In Afghanistan runoff, more polling stations may mean more fraud

With less than half as many election workers in Afghanistan's second round of voting, it may be even easier for "ghost" stations to submit fake votes.

By , Staff writer of The Christian Science Monitor

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    Zekria Barakzai, an official of the Afghan Independent Election Commission, shows a copy of the upcoming presidential election paper ballot during a press conference at the main election office in Kabul on Thursday.
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Despite having fewer poll workers and a declining security situation, Afghanistan's election commission announced Thursday it would increase the number of polling centers for the presidential runoff.

While some analysts suspect the goal is to achieve high-enough turnout for a credible result, the ambitious plan heightens concerns that fraud will once again mar the election.

The first round of voting, on Aug. 20, saw between 6,167 and 6,306 centers open. For the Nov. 7 runoff the Independent Election Commission says it will open 6,322. The decision comes as a surprise since a number of "ghost" polling centers were never opened to the public or to monitors, yet sent fraudulent voter tallies back to Kabul.

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More voters vs. one fewer candidate

President Hamid Karzai's runoff rival, Abdullah Abdullah, has unsuccessfully called on the IEC to provide a list of ghost stations and remove them from the ranks of runoff centers. Dr. Abdullah has also called for top IEC officials and several cabinet ministers to be sacked, to ensure a fair and clean second round. He has hinted he may otherwise boycott the election – a move that would further depress turnout.

When it comes to the credibility of the result, the decision may indicate that the IEC is more concerned about turnout than Abdullah quitting or fraud reoccurring.

"They hope [that] by opening more sites they will increase turnout," says Haroun Mir, a political analyst in Kabul. "They are not looking much at Dr. Abdullah, because if he ultimately boycotts but there's a high turnout, then the election will have credibility. But even if Abdullah doesn't boycott, but President Karzai wins with a low turnout, it will not be a credible result."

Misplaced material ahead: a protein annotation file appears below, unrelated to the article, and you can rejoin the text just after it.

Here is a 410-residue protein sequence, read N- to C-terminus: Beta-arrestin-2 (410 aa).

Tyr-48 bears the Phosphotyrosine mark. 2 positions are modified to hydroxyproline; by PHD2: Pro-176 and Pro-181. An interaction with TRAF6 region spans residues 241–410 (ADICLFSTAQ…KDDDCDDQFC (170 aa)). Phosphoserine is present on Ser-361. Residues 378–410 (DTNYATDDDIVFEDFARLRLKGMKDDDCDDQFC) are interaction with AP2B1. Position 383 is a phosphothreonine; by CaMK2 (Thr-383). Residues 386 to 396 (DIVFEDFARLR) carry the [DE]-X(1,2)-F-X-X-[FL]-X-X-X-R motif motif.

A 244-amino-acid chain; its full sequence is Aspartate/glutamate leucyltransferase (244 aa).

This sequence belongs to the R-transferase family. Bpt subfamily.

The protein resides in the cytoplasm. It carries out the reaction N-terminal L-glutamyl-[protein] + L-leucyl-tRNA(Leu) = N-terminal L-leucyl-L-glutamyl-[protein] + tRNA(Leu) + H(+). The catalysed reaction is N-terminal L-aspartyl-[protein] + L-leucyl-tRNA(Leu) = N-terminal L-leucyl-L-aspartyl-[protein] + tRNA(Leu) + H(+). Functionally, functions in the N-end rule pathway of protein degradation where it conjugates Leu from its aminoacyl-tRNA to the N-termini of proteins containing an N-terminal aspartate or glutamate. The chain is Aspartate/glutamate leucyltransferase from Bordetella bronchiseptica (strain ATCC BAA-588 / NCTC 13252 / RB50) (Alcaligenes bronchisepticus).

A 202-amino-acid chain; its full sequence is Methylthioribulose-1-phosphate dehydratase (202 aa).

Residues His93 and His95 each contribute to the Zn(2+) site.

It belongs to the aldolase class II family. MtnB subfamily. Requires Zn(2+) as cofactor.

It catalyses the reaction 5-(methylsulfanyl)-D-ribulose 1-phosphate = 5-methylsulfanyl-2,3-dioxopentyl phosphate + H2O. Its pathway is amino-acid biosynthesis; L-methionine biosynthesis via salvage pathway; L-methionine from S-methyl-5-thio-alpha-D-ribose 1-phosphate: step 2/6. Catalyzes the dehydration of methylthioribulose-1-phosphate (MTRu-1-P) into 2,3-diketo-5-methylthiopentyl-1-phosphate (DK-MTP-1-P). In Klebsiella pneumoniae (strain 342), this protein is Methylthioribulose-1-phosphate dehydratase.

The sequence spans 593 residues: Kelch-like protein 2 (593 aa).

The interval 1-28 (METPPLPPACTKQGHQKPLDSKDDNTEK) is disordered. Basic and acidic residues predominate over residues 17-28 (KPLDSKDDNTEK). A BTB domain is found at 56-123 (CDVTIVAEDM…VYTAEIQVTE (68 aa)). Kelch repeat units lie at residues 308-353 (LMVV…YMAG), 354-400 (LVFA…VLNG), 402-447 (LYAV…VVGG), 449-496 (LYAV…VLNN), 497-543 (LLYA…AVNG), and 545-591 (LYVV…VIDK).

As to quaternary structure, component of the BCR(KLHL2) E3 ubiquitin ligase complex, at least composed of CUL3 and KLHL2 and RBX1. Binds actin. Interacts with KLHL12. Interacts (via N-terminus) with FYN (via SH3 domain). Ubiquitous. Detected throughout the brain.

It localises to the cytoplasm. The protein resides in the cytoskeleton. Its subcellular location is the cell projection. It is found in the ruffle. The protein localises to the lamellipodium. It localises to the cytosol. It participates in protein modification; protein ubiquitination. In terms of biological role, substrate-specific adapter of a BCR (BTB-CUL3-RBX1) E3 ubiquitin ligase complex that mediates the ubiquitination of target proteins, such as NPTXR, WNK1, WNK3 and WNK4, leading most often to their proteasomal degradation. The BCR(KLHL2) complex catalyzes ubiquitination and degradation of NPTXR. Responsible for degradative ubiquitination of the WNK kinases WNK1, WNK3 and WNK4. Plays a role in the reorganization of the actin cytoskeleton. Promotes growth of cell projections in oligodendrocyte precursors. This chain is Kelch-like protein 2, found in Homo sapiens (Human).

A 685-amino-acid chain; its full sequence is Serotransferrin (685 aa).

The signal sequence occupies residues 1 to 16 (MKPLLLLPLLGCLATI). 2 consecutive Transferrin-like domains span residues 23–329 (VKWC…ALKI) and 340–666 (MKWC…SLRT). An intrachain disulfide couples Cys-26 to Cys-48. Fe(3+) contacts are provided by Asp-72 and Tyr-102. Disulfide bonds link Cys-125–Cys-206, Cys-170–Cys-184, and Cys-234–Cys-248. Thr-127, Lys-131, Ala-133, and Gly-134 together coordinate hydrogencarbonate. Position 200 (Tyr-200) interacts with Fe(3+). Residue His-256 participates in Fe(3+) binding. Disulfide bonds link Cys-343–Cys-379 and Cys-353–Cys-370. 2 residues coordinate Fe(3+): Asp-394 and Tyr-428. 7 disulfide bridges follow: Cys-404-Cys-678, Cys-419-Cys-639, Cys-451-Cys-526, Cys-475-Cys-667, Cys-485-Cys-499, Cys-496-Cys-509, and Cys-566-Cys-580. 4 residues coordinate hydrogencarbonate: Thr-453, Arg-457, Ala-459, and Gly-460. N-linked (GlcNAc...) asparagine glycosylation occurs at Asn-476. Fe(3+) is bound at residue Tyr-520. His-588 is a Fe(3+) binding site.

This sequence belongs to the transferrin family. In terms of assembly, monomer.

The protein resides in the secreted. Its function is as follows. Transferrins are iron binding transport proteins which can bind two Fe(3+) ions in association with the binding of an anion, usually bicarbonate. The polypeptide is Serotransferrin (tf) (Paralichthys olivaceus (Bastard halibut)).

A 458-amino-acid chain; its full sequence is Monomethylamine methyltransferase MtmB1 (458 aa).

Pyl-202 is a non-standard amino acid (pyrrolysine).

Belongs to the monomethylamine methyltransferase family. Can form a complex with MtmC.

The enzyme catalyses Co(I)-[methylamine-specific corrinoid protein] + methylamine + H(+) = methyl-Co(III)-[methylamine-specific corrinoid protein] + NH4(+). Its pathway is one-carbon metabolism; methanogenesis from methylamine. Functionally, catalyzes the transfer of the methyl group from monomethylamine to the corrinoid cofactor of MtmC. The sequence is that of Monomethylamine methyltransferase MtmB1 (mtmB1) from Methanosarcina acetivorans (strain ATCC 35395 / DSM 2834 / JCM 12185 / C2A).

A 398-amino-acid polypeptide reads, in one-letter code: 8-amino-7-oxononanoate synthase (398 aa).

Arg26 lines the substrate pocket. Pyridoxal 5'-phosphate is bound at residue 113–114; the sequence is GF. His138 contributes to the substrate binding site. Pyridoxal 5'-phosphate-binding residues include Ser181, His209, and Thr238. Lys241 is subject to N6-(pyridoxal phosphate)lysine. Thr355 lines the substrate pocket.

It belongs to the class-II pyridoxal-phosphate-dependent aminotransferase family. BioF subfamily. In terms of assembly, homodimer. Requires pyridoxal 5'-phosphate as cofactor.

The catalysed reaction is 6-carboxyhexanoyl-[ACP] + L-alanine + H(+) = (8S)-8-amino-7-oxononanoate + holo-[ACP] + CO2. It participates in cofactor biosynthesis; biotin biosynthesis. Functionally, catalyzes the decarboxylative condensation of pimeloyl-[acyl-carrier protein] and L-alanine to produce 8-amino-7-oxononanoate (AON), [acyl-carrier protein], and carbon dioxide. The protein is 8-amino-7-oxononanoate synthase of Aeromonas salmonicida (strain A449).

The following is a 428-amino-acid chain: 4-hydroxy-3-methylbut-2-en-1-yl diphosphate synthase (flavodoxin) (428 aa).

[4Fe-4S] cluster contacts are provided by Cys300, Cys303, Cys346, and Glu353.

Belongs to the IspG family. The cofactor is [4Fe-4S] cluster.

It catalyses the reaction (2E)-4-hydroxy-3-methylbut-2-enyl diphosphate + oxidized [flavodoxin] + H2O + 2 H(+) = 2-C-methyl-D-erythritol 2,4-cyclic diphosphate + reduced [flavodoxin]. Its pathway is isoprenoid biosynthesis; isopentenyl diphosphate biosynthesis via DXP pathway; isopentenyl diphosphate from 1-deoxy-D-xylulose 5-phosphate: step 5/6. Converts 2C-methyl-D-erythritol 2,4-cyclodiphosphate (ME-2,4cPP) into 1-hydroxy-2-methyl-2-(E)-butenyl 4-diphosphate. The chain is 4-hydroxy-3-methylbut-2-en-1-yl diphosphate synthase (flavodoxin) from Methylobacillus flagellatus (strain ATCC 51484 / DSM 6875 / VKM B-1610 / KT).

Leg-up for Karzai?

The move will likely make Karzai happy and further alienate Abdullah, says Mr. Mir. Karzai appointed the leadership of the IEC, and some its own workers were judged by an independent complaints panel to have helped Karzai during the election.

Peter Galbraith, an American who was fired from the panel after complaining that it had covered up fraud, slammed the IEC in an opinion piece in the New York Times this week. "The United Nations must stop pretending that the commission is anything other than a pro-Karzai institution," he wrote.

Some view the IEC decision in stark terms: "This is to enable them to fill up the boxes with fake ballots as much as they want," says Fahim Dashty, editor of the Kabul Weekly newspaper.

Organizing a runoff in less than three weeks had already posed a daunting logistical and security challenge. The IEC decision makes a fair election more improbable and is designed to push Abdullah to boycott, he says. It will require more poll workers, election monitors, and troops to maintain security – "all things that are quire impossible," he says.

There will, in fact, be fewer poll workers: 60,000, compared to 165,000 in the first round.

IEC defends decision

IEC spokesman Noor Mohammad Noor, however, lists several reasons why the number of workers will "certainly" be enough.

First, polling centers contain within them a handful of polling stations, which are large rooms filled with voting booths, ballots, poll workers, and monitors. While the number of centers will increase, the total number of polling stations will decrease. Mr. Noor says the exact numbers of stations have not yet been decided.

Additionally, the number of districts without any polling centers will rise from eight to 11, out of a total 380. And the number of poll workers at each station will drop from five to two. Workers will have much less work to do, says Noor, since there will be no provincial council elections to also administer and the number of candidates on the presidential ballot has shrunk from dozens to two.

As for security, Noor says: "The security institutions promised they could provide a good security environment for that number," referring to the 6,322 centers. Those institutions include Afghan and international forces.

The Taliban, however, pulled off hundreds of attacks across Afghanistan on Aug. 20 – with fewer centers as targets and more time for NATO and Afghan forces to prepare. And the security environment has not showed signs of improvement, as highlighted by a deadly attack on UN workers in the heart of Kabul Wednesday.

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